What is the best course of action in treating opioid addicted inmates?
Many correctional facilities and medical professionals in western Pennsylvania have been tossing around this very question, and find themselves divided.
We mentioned in a previous article that overdose death rates rose 23% in the state between 2014 and 2015. While every county in Pennsylvania has experienced devastation from heroin addiction, counties such as Alleghany, Armstrong and Washington have been hit especially hard.
Alleghany county has the second highest overdose death rate in Pennsylvania, behind Philadelphia.
What’s the one thing each of these counties has in common? None of their jails offer medication assisted treatment to opioid addicted inmates, even though an estimated 4 out of 5 suffer through withdrawal.
In some reports, wardens referred to maintenance treatments as a security risk and an expense their jails could not afford. Others simply were against the idea of giving an inmate another narcotic.
Nevertheless, Armstrong and Indiana counties have both designed programs where inmates would receive a Vivitrol shot before their release, if they agree to seek drug treatment.
Some think this will simply be a waste of time. Officials who have made the effort to connect inmates to treatment programs after release say that most usually wind up back in jail or dead.
Other experts believe that punishing someone with a cold turkey detox is not the way to go either. While this is a very uncomfortable experience for any opioid addicted person, most times that does not deter them from using again.
Now of course, you’ll have the back and forth debate that always occurs when speaking about MAT.
Some argue it saves lives, decreasing the likelihood of relapse and overdose, and others believe it is simply a crutch delaying the inevitable.
Maintenance Programs or Treatment?
While officials in each county debate which course is the best, we sit here still confused.
Do they expect to have inmates on maintenance programs for an extended period of time? Is Vivitrol their only means to addressing addiction issues within their jails?
There is another option we would like you to consider.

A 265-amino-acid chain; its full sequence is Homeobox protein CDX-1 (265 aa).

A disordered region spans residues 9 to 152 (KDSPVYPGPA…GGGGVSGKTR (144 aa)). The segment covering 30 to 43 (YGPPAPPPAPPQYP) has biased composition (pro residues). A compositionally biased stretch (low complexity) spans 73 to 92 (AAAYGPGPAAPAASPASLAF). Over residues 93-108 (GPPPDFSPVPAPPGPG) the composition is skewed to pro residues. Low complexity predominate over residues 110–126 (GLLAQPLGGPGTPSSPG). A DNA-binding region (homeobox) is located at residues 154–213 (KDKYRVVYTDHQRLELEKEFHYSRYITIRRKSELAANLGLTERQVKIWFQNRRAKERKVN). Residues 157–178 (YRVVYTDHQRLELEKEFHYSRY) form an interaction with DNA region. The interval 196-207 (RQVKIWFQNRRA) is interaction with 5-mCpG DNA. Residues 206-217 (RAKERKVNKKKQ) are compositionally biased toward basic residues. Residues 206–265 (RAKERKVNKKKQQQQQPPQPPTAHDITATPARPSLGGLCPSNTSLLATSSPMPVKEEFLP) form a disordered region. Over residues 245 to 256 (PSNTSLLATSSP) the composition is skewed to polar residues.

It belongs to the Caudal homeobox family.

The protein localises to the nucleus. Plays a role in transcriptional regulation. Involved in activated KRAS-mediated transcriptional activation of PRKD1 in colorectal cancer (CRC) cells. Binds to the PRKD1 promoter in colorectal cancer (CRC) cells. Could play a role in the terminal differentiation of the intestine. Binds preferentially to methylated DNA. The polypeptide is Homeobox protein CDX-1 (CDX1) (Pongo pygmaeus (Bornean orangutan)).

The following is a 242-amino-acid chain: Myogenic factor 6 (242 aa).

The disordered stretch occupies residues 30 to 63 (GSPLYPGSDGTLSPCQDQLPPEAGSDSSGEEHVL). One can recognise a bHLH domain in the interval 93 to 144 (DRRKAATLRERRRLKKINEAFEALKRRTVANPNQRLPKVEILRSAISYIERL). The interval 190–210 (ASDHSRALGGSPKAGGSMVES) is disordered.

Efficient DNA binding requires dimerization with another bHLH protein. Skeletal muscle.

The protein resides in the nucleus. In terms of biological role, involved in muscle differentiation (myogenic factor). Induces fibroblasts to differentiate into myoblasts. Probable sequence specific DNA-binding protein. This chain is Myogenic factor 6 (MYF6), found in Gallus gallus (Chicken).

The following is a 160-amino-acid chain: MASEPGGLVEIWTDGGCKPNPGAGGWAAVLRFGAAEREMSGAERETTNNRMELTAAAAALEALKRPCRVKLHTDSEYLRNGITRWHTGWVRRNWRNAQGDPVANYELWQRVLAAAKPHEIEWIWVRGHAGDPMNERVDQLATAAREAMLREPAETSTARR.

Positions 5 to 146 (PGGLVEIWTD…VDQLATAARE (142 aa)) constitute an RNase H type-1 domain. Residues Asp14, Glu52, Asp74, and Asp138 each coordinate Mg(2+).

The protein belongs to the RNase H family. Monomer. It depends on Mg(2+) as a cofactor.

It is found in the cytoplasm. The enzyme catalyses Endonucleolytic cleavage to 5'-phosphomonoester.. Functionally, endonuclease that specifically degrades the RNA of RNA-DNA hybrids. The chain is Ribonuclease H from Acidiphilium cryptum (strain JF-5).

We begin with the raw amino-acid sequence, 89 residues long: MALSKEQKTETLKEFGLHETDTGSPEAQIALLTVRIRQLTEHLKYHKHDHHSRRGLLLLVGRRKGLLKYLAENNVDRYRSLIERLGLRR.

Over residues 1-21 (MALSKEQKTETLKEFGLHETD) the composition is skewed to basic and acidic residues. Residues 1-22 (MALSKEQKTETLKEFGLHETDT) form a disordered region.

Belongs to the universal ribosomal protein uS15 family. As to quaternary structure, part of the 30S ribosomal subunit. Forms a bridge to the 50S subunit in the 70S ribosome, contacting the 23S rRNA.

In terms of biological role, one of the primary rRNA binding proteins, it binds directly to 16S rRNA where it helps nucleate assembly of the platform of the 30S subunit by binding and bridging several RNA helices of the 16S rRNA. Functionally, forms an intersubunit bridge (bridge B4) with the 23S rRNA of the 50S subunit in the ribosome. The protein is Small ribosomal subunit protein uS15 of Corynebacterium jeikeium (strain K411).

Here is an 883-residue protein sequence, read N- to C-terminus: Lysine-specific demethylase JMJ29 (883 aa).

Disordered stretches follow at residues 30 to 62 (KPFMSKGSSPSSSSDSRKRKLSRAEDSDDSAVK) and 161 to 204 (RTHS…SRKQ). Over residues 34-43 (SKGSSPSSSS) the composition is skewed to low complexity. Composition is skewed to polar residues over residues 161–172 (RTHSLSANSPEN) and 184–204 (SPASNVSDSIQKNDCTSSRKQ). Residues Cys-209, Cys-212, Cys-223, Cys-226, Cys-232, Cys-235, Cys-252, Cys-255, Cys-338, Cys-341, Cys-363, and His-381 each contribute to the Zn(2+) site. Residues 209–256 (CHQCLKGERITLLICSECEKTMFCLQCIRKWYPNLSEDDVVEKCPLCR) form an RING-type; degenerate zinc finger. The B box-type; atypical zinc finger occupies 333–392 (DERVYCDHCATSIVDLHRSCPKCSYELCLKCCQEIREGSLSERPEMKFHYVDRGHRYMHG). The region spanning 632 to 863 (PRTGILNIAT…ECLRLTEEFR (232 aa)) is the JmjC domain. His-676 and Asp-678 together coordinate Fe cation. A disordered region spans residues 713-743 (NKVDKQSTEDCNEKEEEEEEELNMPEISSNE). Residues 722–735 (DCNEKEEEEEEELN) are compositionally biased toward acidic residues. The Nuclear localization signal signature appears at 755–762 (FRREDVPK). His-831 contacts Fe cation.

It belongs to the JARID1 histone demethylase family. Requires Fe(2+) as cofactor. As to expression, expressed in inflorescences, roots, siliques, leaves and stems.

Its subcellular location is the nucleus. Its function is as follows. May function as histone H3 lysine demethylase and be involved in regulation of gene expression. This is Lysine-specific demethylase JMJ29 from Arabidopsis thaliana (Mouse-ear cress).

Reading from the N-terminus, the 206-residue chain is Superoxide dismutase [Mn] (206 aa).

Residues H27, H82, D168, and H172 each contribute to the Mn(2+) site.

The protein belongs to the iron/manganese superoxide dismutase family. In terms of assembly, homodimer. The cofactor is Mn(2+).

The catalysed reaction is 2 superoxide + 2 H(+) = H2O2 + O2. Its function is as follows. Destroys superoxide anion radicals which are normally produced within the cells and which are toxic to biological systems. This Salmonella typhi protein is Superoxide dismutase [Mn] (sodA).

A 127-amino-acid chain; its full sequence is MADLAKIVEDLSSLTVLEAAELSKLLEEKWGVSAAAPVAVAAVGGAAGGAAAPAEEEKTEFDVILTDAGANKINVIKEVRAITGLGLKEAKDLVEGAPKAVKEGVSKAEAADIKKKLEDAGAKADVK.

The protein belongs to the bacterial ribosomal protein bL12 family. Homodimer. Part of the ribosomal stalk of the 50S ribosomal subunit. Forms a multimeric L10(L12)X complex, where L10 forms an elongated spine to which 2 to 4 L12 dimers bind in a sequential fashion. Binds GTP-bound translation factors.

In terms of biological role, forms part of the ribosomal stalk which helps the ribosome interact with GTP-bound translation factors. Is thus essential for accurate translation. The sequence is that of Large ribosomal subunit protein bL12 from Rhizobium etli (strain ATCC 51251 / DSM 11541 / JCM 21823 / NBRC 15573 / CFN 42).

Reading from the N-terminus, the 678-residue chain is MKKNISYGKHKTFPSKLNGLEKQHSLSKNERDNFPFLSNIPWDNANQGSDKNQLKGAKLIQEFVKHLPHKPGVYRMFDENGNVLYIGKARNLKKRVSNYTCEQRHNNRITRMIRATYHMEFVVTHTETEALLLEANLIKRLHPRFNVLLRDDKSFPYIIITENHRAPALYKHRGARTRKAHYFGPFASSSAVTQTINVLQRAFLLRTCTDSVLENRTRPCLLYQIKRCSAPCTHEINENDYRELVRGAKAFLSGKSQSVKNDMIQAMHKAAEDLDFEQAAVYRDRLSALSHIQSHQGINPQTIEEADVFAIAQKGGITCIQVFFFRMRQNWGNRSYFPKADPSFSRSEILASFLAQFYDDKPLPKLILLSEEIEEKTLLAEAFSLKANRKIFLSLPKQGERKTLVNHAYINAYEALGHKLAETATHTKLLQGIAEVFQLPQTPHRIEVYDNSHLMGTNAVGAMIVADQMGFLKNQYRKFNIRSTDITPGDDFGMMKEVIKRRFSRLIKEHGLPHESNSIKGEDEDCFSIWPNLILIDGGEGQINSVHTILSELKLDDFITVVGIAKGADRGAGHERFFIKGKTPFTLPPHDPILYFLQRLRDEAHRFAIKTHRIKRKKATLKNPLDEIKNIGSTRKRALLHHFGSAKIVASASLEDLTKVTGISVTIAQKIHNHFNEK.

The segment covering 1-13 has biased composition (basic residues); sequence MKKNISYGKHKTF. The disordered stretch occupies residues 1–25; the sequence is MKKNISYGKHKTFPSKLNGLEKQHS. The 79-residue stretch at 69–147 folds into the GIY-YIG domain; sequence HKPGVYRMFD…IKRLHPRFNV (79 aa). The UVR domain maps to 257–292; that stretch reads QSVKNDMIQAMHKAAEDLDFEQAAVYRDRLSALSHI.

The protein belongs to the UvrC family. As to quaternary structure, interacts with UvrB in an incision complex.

What if medications, such as buprenorphine, were used solely on a detox basis?
In addition, once an inmate completes a detox protocol, they were offered consistent in-house therapy sessions, 12-step support groups and a home plan that is conducive to recovery, i.e. a halfway house or sober living facility. Furthermore, some method of outreach and tracking would be beneficial in this fight.
While parole officers are already responsible for “keeping tabs” on these individuals, usually that is not enough. Having outreach specialists available, who are educated in addiction and relapse prevention, would be most valuable.
Giving an addict medication is not enough and neither is asking them to contact a local treatment provider upon release, especially when most of them have no idea where to begin looking.
Furthermore, without the proper treatment and education in the beginning stages of sobriety, understanding the necessity of recovery-based support groups down the road becomes more difficult.
Most addicts will tell themselves, “I just went 4 months without using, I’m okay now. I don’t need those meetings”
Before you know it, they are back behind bars or lying in a grave.
Contact Clearbrook Today
For over 40 years, Clearbrook has been effectively treating drug addiction and alcoholism.
If you have found yourself suffering from opioid addiction and are not sure what to do, give us a call today.
We can show you that there is a better way to live.